It’s a Good Sign When a Manager Feels Bored

That’s right – a good manager should be trying to get to “bored” as quickly as possible .

It means you have delegated, managed and assigned all the urgent and not important work that makes you feel busy.  And it will allow you to spend serious, quality, slow moving time on the really important stuff -strategy, hiring, team building, coaching, and your own personal development.

What does bored feel like?

Many managers will never know because they only know busy.  Busy is not a bad thing when things need to get done that need a manager’s input , or their presence at 4 key client meetings and a dinner in one day, or at the end of the quarter when the financials need to be carefully reviewed and signed off.

A full day of performance reviews.  That’s good busy.  That’s busy with long term, important things that affect the whole company.

Bad busy is logging into your email at 7am and never leaving your desk.  It’s arbitrary deadlines, unrealistic client deliverables and last minute requests that are out of process – all on top of your normal day.  It’s going back to the office after you take two hours for your own personal life.  It’s logging in while you sit in bed.  It’s trying to do too many things in too short a time.

That kind of busy is pretty common and even held up as a badge of honour, especially at small start-ups or fast growing companies.  If we are moving fast and sleeping less, we must be growing and making more money.  I can sleep later.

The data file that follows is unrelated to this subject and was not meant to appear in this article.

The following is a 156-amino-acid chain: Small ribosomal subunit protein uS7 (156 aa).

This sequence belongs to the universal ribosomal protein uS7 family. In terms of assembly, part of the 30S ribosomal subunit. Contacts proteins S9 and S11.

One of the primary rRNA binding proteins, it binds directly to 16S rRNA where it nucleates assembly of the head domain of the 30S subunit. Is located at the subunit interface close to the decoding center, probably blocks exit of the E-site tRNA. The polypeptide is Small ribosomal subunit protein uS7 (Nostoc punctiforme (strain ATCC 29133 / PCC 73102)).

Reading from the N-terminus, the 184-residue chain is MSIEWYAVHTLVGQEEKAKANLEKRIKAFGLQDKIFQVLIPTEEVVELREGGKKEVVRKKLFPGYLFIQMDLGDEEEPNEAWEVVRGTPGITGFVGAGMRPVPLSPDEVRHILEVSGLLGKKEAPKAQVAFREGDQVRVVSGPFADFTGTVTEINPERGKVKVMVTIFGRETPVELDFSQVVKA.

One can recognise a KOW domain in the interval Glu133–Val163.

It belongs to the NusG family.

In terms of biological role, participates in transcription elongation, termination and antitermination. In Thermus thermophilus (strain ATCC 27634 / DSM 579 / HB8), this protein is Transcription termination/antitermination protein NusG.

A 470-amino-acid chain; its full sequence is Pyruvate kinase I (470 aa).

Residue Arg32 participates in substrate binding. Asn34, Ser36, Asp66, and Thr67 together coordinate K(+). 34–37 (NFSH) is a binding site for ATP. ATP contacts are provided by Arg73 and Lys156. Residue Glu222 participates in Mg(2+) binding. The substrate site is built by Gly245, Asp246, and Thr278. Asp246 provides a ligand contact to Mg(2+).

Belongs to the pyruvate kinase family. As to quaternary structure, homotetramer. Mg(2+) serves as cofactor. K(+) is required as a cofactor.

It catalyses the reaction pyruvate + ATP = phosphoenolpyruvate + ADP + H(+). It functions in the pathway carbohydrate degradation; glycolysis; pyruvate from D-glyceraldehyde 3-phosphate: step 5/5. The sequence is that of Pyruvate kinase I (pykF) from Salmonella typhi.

But it’s not sustainable or healthy for a manager or their company and leads to burnout personally and a decline in performance professionally.  Unfortunately, many managers never escape the cycle of bad busy.  When they do escape, that’s when they feel bored and start looking around for another crisis, another deadline, another project or another job.  So they can find that quick rush of bad busy – which is the only rush they’ve ever known.

So the next time you feel bored – celebrate it and start adding long-term important work to your daily and weekly calendar.

Large blocks of door closed, out of office time that will make you and the company better.  Recruiting meetings with star candidates from other firms.  Industry conferences and seminars.  Workshops on new skills.  Weekly one to ones with members of your team.  Lunches with other managers in the same company.  You know, the work that is expected of a leader.

Pretty soon you will be good busy.

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